Tuesday, June 12, 2012


I had lived in Western Massachusetts all of my life before I moved to Springfield. I had only lived here for a couple of months. I had walked by 467 State Street many times. The sign, ARISE FOR SOCIAL JUSTICE, intrigued me. Social Justice? Well I was pretty sure I was all about Social Justice. Isn't everyone? I would look in the window and see that the folks inside always seemed very busy. There was a mix of folks inside. Older, younger, White, Latino, African American. People going and coming, Most of the folks either on the phone or in front of a computer monitor. Some younger folks making big signs, "JUSTICE FOR MICHAEL"   What the heck do they do in there? I had asked some of my friends if they knew what ARISE was. One dude told me it was a "Lefty cult, very radical, some Jesus freak shit" This made no sense to me. There were signs in the windows, but nothing about Jesus. Nobody was coming out in the street after me trying to recruit me to sell incense and handing out those Jesus pamphlets. No, I was pretty sure my friend was wrong. I would often stop and read the literature posted in the window. "Police Brutality case nearing
close"    http://www.masslive.com/news/index.ssf/2012/03/former_springfield_police_offi_4.html - "3 Strikes legislation in the House" - "Do you owe Community Service Hours? You Can do them Here". I had to find out what Arise For Social Justice was all about. I owed the Commonwealth of Massachusetts a fine. I wasn't working at the time and paying this fine was near to impossible. The representatives at the Hall of Justice were understanding enough to allow me to perform community service in lieu of the fine. 

This is how I discovered what Arise for Social Justice was all about. On my first day, I was asked to hand out flyers addressing a upcoming rally. The next few weeks I started to get to know the staff and other volunteers. They were working for SOCIAL CHANGE, at a grassroots level. These folks were committed to issues I had been concerned with for a very long time. I did not know that there were local organizations that fought for these important concerns, issues such as Homelessness, Poverty, Police Injustice, Needle Distribution, Tenants Rights.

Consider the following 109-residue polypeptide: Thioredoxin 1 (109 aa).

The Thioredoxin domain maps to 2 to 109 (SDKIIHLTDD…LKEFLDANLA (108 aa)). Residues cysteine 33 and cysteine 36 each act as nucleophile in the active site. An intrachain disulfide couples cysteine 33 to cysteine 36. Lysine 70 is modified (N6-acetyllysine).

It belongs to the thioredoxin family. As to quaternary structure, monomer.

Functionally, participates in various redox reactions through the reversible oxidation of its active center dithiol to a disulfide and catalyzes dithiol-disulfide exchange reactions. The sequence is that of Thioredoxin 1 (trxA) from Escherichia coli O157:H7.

On a daily basis I would see families come into the office that were being evicted or losing their section 8 housing. I was amazed at the level of compassionate concern shown to each and every one of these folks. From advocacy to the housing court, to advising individuals of their right with an arrest or a mistreatment by the local law enforcement. 

I discovered there were many issues I knew little about. The Arise staff were kind, generous and patient, educating me on many issues and taking the time to be sure I understood them. On one occasion, I was handing out flyers promoting a upcoming event on the 3 Strikes Legislation currently being considered in Massachusetts. On that day the Governor was scheduled to speak. The New Dunbar Center was merging with the YMCA, and  all of our local politicians showed up. The Mayor, a Congressman, City Councilors, a host of  Springfield businessmen and the media. This was the first time I would identify myself as being from Arise for Social Justice. As Mayor Sarno was arriving at this event, I approached and handed him a flyer denouncing the 3 strikes bill. (Little did I realize I'd be seeing a  lot more of Mayor Sarno.) The feeling I clearly recall from that day was a sense of purpose. Like I was making a difference. Just handing out flyers and asking folks to support us. The issue needed support. It still does! 

On that day, I carried an important message. One person to another. Approaching and talking with a mother with children in tow or a college student or a businessman on lunch, about the great burden this law would put on our Families, our Community our State and our Country. I was beginning to realize that I wasn't just handing out flyers. I was helping to influence a proposed law, at a Grassroots level. I began to realize further that this is how change begins. This is how we can make a difference in our City, in our State and in our Country.
My life has changed considerably since I walked into 467 State street. I have been honored to meet committed individuals who are willing to stand up to the bureaucrats and fight injustice. The folks who call themselves members of Arise, give a voice to the poor and the homeless, speak out against industry that destroys our environment and fearlessly demand answers from our elected officials.

I am proud to stand with my colleagues and call myself a member of  Arise for Social Justice.

Please join us on the firing lines and help us make a difference. Print Friendly and PDF

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